A reader suggests this is the case. Well, if there was an integrated natural gas market, maybe. (To anticipate the answer to the question: Duh, NO).
A first glance at actual data (i.e., linking up with reality) is useful. I plot US natural gas prices (Henry Hub) and TTF Dutch natural gas prices, as of today, for the past 10 years.
I’m hard pressed to see a high correlation between the two (even if HH is in $, and TTF Dutch is in euros), partly because of the spike in February 2021 prices for the US (thanks, ERCOT!).
I could download the data from somewhere and run some regressions – but I know from my previous work (going back to the days of the Cheney task force on energy policy development) that the natural gas market has been historically fragmented, and despite the development of LNG transportation, barriers remain.
A recent study confirms my impression (not peer reviewed, but the methodology seems reasonable to me.) From Loureiro et al. (2022):
…[T]his study conducts growth convergence testing and clustering analysis on a panel comprised of four established gas price benchmarks and two emerging ones that expand up to the pre-Covid-19 period. The most significant finding is that no gas price convergence can be found outside Europe. This is despite the existence of episodes of partial convergence that are identified in the literature, and replicated and explained here. Importantly, the results strongly reject the postulate that increased LNG flows serve as a price-levelling arbitrage mechanism.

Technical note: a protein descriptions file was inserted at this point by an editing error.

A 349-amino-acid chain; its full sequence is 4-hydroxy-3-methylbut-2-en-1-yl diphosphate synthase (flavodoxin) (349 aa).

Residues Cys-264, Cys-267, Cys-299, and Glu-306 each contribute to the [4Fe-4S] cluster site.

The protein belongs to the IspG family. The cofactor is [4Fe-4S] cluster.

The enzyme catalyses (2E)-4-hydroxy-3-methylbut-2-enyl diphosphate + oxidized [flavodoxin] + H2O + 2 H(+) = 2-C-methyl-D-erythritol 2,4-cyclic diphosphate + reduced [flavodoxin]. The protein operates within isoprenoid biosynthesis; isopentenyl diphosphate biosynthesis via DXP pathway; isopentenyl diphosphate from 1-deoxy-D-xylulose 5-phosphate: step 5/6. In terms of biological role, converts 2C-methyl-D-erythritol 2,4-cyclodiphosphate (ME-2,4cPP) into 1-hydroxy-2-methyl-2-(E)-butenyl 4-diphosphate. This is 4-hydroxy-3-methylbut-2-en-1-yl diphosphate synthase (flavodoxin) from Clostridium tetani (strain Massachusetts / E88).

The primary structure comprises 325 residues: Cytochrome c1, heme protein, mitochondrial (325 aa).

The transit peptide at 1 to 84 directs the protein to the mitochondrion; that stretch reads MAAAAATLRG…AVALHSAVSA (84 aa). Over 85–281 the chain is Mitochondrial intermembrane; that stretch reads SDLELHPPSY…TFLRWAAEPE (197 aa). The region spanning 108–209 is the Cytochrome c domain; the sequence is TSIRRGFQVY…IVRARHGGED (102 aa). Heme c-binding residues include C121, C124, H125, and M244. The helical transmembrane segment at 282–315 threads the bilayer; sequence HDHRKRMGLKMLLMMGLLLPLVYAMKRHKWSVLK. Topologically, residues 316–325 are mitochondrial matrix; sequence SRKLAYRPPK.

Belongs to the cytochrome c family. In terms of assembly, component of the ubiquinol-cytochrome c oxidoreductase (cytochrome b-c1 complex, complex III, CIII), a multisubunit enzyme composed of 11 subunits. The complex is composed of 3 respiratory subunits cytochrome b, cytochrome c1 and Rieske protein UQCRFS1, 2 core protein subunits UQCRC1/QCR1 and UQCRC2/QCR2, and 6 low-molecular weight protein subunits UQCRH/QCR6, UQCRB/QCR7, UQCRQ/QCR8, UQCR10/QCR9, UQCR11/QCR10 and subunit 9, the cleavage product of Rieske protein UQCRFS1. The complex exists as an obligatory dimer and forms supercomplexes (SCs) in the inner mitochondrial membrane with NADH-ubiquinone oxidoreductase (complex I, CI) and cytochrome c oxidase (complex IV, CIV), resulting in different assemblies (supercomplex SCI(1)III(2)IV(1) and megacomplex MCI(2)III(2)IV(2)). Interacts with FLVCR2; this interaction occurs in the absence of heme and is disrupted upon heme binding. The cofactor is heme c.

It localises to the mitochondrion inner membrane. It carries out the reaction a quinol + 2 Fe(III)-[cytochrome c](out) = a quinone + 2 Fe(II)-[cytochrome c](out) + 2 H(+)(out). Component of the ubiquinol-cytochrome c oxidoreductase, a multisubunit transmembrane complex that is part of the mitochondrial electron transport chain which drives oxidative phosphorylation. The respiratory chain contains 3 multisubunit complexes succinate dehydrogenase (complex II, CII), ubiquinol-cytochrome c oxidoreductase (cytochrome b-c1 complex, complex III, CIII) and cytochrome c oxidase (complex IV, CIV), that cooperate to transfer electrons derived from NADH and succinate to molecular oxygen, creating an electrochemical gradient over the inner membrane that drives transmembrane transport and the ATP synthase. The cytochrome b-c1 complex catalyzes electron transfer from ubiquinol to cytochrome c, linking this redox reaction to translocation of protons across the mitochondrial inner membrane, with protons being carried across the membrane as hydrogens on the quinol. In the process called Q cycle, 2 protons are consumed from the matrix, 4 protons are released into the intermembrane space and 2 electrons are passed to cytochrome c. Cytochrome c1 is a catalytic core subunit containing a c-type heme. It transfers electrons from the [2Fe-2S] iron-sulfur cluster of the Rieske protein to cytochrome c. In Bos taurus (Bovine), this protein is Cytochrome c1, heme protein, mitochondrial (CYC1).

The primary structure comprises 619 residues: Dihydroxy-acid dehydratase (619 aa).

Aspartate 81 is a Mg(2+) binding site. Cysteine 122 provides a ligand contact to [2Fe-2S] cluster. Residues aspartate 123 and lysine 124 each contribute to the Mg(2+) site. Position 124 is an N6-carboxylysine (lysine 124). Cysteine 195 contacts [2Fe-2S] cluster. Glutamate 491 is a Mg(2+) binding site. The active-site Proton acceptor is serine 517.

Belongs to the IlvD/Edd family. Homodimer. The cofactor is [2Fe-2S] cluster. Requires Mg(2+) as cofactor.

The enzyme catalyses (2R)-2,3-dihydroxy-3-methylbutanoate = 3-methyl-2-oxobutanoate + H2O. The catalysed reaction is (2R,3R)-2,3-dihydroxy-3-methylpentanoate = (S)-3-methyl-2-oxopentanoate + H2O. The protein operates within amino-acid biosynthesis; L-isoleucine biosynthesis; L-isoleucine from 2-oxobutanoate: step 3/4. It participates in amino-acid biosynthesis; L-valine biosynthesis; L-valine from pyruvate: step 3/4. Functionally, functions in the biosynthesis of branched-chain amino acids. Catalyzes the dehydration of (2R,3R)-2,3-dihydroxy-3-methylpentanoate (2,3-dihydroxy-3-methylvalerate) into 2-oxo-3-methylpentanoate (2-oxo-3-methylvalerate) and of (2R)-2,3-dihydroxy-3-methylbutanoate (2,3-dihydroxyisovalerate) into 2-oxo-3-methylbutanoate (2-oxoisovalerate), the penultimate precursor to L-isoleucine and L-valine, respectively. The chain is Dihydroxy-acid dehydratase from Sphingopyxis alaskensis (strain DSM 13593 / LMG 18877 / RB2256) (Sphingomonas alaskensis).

Once one sees the relative magnitudes of flows, one can see why price equalization would be unlikely.
The authors do two tests, one involving a panel, and one involving bivariate estimates of the law of one price for natural gas prices, using a Kalman filter. I’ll rely on the latter (mostly because I understand what’s going on there). Very simply, convergence to law of one price (LOOP) implies a coefficient (allowed to vary over time) moving toward.
Source: Loureiro (2022).
And for shorter sample:
Source: Loureiro (2022).
A unit coefficient indicates LOOP. Notice you can always reject a unit coefficient for Henry Hub with pretty much anybody else, but certainly for TTF Dutch, which is the relevant issue for our question of whether pumping more natural gas in America would’ve mattered for European natural gas prices.
Bottom line: stay away from simple minded nostrums like “if only we’d pumped a lot more natural gas in America, Russia wouldn’t be able to pressure Europe”; more basically, spend 30 seconds doing some research before pontificating.